Joel R.

JOEL R.: I'm Joel R., and I'm a deeply disturbed, compulsive gambler.

I walked into a racetrack first about 40 years ago, and from the moment I walked in, I knew I was home. I remember what it sounded like, what it looked like, what it smelled like, and I don't know why. I knew I was home though.

And I spent well over the next 30 years destroying that home and all the real homes that I should have had.

I really was a pretty lucky guy. You know, I had a decent education. I had a good family. I did all those things that seem normal. You know, I graduated college. I got married. I had a good job. At one point in my life, I was on the board of directors of a publicly held company, but none of those things meant anything to me. The only thing that meant anything to me was gambling.

I was in action identifiably every single day for 30 years of my life. That's without exception. People died; I was in action. People got married; I was in action. Children were born; I was in action.

I was once wheeled into an operating room on an emergency basis, and I didn't have any action in, and I waved at a guy who I saw standing there in a uniform, and I asked him if he could get a number in for me, and he said, "Yeah."

And I came out of the operation, and I still had the anesthesia. So I couldn't talk, and I saw him, and I went -- I put my thumb up, and he put his thumb up, and I was fine. I had something to look at the next morning in the paper.

I did that for, as I said, over 30 years. My gambling escalated. The numbers got bigger. The lying got more constant. I completely lost the ability to tell the truth. I stole from my family and justified it, by the way, by saying that they're the ones who are going to benefit when I make this big score, you know.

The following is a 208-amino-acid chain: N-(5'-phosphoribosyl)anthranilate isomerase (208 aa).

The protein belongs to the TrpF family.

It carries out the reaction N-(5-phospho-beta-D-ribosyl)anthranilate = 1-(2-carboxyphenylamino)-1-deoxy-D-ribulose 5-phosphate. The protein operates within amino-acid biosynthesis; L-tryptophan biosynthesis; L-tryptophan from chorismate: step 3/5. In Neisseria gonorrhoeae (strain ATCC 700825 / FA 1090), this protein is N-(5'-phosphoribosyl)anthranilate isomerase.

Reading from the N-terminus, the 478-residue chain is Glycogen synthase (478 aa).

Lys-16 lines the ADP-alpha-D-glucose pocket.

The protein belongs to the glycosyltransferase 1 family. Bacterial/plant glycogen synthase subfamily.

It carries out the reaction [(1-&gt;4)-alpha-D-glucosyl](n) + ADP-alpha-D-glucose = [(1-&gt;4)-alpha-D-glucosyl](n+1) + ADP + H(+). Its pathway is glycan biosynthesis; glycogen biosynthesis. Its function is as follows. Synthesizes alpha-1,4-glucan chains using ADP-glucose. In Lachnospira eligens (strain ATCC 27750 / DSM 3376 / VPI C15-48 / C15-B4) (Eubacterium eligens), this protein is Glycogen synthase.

I once bought four weeks with my children. I promised them something I couldn't deliver on. I bought time by telling them that I'd won the lottery, but they knew that I owed a lot of people money. So I couldn't cash it. So you had to give me a little time to sell the ticket privately, and we'll be cool.

And my poor son, who was an honest child, wrote it in his diary in school because they were keeping a diary in school.

Of course, I didn't win the lottery, and my son got congratulated by his teacher in school, and when I disappeared after I couldn't hide any longer, you know, my son didn't talk to me for months.

Anyway, I did that, as I said, for 30 years. On July 31st, 1990, I had no place left to hide. So I went into the men's room of the New York public library, and I slashed my wrists because I didn't think there was anything else I could do, and they put me in a mental institution, obviously where I belonged, and they didn't know very much about gambling there, but they suggested I go to Gamblers Anonymous.

And I got lucky. It stuck with me, you know. I'm over seven and a half years now without a bet.

I was asked last week by someone, "Weren't there any warning signs? I mean, could you tell?" And obviously the thought was -- somebody said it to me and my family once. "You don't want to gamble? Don't gamble, you know. Can't you see what's going on?"

I couldn't. The signs were all around me. They were invisible to me. Everything I wanted from gambling though I have now from not gambling.


CHAIRMAN JAMES: Joel, thank you very much.

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